Category Archives: Photos

Early Travel to Morningside

Niesje Steinkruger sent this picture of the Valdez Stage. Her description is below. Keep in mind that the trail between Fairbanks and Valdez was 400 miles long.

Valdez Stage“This is  a good picture of the Valdez Stage.  Many patients travelled from Fairbanks and the Interior to Valdez  via this Stage.  It was a long, hard trip by Stage, Boat and Train to Morningside Hospital in Portland.  The patient was accompanied by a US Marshall. Sometimes the patient was transported with convicted criminals the Marshall was taking south.”

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Katharine Hodikoff

[image title=”Morningside-Hospital-courtesy-Library-of-Congress” size=”full” id=”949″ align=”right” ]Katharine Hodikoff was admitted to Morningside Hospital from the Aleutian Islands on October 6, 1913. Her diagnosis was, “acute mania, irritable, resentful, improved, inclined to suicide, industrious, fair physical condition.” She apparently improved over time, so much so that she was discharged in August 1916.

A few days before she left Morningside, Dr. Henry Coe, the president of the Sanitarium Company, informed the Department of the Interior of her release. In the letter, he described her as, “strong, vigorous, active, cleanly, and the most capable Eskimo woman I ever saw.” He goes on to say that she will be leaving with a baby named Mary McLoshkin (apparently born at Morningside?) who she adopted. You can read the [Download not found] here.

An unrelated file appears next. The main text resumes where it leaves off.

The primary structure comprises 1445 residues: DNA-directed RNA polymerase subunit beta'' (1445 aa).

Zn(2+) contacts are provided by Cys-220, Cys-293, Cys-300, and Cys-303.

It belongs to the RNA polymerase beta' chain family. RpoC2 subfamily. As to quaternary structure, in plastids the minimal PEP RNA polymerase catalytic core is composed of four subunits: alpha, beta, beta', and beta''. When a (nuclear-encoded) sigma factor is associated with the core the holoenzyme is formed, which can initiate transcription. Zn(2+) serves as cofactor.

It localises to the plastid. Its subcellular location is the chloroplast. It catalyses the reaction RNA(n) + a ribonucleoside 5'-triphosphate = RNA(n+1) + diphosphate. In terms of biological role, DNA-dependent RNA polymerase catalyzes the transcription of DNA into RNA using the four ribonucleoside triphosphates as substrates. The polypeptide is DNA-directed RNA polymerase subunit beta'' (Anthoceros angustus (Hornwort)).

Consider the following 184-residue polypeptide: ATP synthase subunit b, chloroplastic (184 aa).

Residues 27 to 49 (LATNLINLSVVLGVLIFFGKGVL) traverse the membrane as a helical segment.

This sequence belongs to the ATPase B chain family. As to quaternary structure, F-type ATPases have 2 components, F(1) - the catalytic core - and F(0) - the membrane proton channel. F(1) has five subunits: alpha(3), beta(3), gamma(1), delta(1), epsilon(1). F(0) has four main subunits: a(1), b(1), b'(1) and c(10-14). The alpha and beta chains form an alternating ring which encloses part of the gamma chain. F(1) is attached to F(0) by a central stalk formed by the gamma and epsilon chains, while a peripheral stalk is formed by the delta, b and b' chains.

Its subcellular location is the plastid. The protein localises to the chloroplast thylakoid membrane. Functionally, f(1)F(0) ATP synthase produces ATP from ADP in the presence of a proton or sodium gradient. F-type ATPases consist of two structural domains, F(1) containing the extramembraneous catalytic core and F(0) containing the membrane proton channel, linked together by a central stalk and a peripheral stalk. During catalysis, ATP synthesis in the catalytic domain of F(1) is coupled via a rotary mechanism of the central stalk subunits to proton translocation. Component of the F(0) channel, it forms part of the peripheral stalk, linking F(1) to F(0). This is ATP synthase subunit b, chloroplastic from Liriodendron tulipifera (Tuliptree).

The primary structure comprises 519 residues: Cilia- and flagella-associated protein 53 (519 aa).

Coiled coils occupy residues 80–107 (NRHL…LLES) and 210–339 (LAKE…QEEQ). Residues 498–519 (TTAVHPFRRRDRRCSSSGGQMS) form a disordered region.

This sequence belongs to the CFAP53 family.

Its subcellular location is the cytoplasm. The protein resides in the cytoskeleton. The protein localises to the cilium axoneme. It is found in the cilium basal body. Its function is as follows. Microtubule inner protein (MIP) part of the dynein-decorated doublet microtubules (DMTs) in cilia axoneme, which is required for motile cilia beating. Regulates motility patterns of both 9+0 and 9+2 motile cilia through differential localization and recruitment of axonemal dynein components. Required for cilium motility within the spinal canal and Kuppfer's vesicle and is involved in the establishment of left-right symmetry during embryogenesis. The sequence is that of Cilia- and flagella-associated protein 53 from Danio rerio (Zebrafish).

[image title=”1916 Xmas pictures-1″ size=”full” id=”955″ align=”left” ]Coe notes that Katharine was in a photo with him and a Department of the Interior inspector (above, from the Library of Congress). He also wrote that she made fine baskets. I believe that this is a photo of one of her baskets. The caption under the 1916 photo (from the National Archives II) reads, “Made by an Alaska Native who was returned by Morningside to the island of Attu, 4000 miles distant.”

Dr. Coe ends the letter with, “I am going to write up her story, one of these days. It is stranger than fiction.” I wish he had. I’ve checked many sources but can find nothing on Katharine after her discharge from Morningside. Please leave a comment if you know more about her or her family.

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1909 Dixon Investigation Report

Henry Waldo Coe and his partners (the Sanitarium Company) began providing mental health care to Alaskans in 1904. Prior to winning their first contract, they operated Crystal Springs Sanitarium which provided care to private-pay patients.

The pictures below show how the hospital changed as it morphed into Morningside Hospital, going from private-pay patients to government contract supported care of Alaskans. These images are from an October, 1909 investigation report on the care of Alaskan patients at Crystal Springs Sanitarium. The report, written by Edward W. Dixon, is from US Department of the Interior records at the National Archives II in College Station, MD. You can read the full report and see additional photos here – [Download not found].

The changes in the architecture are striking.

[image title=”Massachusetts building” size=”full” id=”853″ align=”left” ]



The Massachusetts Building (Crystal Springs Sanitarium) with the Nurses Cottage (to the left).




[image title=”Morningside Asylum” size=”full” id=”872″ align=”right” ]



Morningside Asylum building, where Alaskan patients were housed.